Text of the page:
About: Beth Guynn

I’m a senior archival cataloger at the Getty Research Institute. I catalog or supervise the cataloging of our rare photographs and photography-related archives, which range from the mid-19th-century to the present. I'm currently supervising the processing and cataloging of the recently acquired Robert Mapplethorpe Photographs and Papers, and am cataloging the Harry Lunn Papers. I co-curated the GRI exhibition Obsidian Mirror-Travels: Refracting Ancient Mexican Art and Archaeology, and have recently curated an exhibition at the Los Angeles Public Library, A Nation Emerges: the Mexican Revolution Revealed.

Posts by Beth

Posted in Art, Exhibitions and Installations, Getty Research Institute, Photographs, Film, and Video

Faces of the Mexican Revolution

General Francisco (Pancho) Villa / D. W. Hoffman

When we think of the Mexican Revolution, many of us probably conjure up images of Pancho Villa or Emiliano Zapata, two of the most well-known figures from the ten-year civil war (1910-1920) that raged across Mexico during the early years… More»

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      The Queen Who Wasn’t

      Louis XIV clandestinely wed his mistress, Madame de Maintenon, at Versailles on October 9 or 10, 1683. The marriage was much gossiped about but never openly acknowledged. She was never queen.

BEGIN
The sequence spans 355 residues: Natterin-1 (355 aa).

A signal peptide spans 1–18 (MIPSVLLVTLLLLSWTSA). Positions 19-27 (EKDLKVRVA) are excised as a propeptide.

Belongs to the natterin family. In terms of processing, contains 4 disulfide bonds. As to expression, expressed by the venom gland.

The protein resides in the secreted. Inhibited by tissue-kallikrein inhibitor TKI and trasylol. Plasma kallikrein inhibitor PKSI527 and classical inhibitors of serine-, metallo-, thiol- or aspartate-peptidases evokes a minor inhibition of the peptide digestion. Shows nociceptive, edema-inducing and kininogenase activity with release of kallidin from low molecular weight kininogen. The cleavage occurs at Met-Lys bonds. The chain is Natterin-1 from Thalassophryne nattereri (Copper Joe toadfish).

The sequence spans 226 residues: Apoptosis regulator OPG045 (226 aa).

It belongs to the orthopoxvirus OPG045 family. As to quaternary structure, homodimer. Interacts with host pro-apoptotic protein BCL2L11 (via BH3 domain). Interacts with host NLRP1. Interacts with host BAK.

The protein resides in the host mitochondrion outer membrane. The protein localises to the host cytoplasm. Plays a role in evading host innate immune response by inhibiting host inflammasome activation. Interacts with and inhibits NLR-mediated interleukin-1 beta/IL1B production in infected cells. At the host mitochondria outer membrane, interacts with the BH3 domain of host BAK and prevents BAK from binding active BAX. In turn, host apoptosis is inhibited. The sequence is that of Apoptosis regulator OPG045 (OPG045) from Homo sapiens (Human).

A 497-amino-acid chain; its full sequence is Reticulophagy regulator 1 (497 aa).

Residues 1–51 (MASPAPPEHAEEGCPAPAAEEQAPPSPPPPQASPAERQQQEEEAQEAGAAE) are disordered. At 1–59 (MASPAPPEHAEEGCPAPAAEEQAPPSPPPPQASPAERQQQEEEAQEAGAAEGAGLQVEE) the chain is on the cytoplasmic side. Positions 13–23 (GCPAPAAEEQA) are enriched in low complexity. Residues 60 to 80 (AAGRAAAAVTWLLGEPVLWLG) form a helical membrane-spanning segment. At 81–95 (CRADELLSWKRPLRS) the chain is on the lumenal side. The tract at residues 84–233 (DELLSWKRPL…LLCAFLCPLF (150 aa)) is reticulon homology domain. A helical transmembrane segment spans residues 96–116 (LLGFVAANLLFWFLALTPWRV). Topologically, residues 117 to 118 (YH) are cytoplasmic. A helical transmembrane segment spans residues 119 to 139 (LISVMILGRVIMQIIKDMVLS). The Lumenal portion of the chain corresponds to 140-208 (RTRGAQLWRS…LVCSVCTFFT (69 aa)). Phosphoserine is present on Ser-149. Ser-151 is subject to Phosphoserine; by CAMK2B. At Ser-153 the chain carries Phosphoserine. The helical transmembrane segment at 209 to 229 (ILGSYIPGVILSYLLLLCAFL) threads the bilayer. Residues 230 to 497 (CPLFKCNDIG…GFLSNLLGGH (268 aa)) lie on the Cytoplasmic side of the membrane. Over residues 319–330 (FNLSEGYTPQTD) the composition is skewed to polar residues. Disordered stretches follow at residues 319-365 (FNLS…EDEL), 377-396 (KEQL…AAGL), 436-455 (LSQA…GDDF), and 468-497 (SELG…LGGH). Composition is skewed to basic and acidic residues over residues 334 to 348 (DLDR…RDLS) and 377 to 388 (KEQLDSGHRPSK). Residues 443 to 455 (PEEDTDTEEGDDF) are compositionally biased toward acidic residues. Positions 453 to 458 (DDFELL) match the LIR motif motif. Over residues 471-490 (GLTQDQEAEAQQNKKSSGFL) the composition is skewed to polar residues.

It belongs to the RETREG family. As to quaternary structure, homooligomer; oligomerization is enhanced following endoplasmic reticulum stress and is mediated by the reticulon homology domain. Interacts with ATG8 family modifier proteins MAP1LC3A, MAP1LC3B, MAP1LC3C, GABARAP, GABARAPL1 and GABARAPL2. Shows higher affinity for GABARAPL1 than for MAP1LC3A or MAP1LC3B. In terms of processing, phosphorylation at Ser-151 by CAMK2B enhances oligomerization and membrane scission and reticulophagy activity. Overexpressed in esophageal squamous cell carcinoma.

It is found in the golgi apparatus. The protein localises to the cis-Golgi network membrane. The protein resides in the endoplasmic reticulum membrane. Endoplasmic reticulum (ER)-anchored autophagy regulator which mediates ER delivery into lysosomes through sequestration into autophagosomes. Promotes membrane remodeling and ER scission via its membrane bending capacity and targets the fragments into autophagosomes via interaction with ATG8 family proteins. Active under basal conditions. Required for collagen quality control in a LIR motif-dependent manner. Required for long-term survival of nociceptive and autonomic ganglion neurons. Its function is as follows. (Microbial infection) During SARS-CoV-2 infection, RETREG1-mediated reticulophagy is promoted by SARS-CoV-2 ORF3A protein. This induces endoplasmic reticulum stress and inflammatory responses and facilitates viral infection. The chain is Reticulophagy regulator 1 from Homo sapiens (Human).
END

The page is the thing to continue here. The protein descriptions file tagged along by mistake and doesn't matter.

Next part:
Madame de Maintenon had been the {judgy} governess to Louis XIV’s children by his previous mistress, Madame de Montespan. Louis gave these children moneyed titles—such as the comte de Toulouse, who ordered the tapestries shown here for his residence outside Paris.

      Louis’s secret marriage ushered in a period of religious fervor, in sharp contrast to the light-hearted character of his early reign. Madame de Maintenon was known for her Catholic piety, and founded a school for the education of impoverished noble girls at Saint-Cyr in 1686 that stayed in operation until 1793. This engraving of the Virgin and Child was dedicated to her by the king.

      Virgin and Child, late 1600s, Jean-Louis Roullet after Pierre Mignard; Johann Ulrich Stapf, engraver. The Getty Research Institute. Tapestries from the Emperor of China series. The J. Paul Getty Museum


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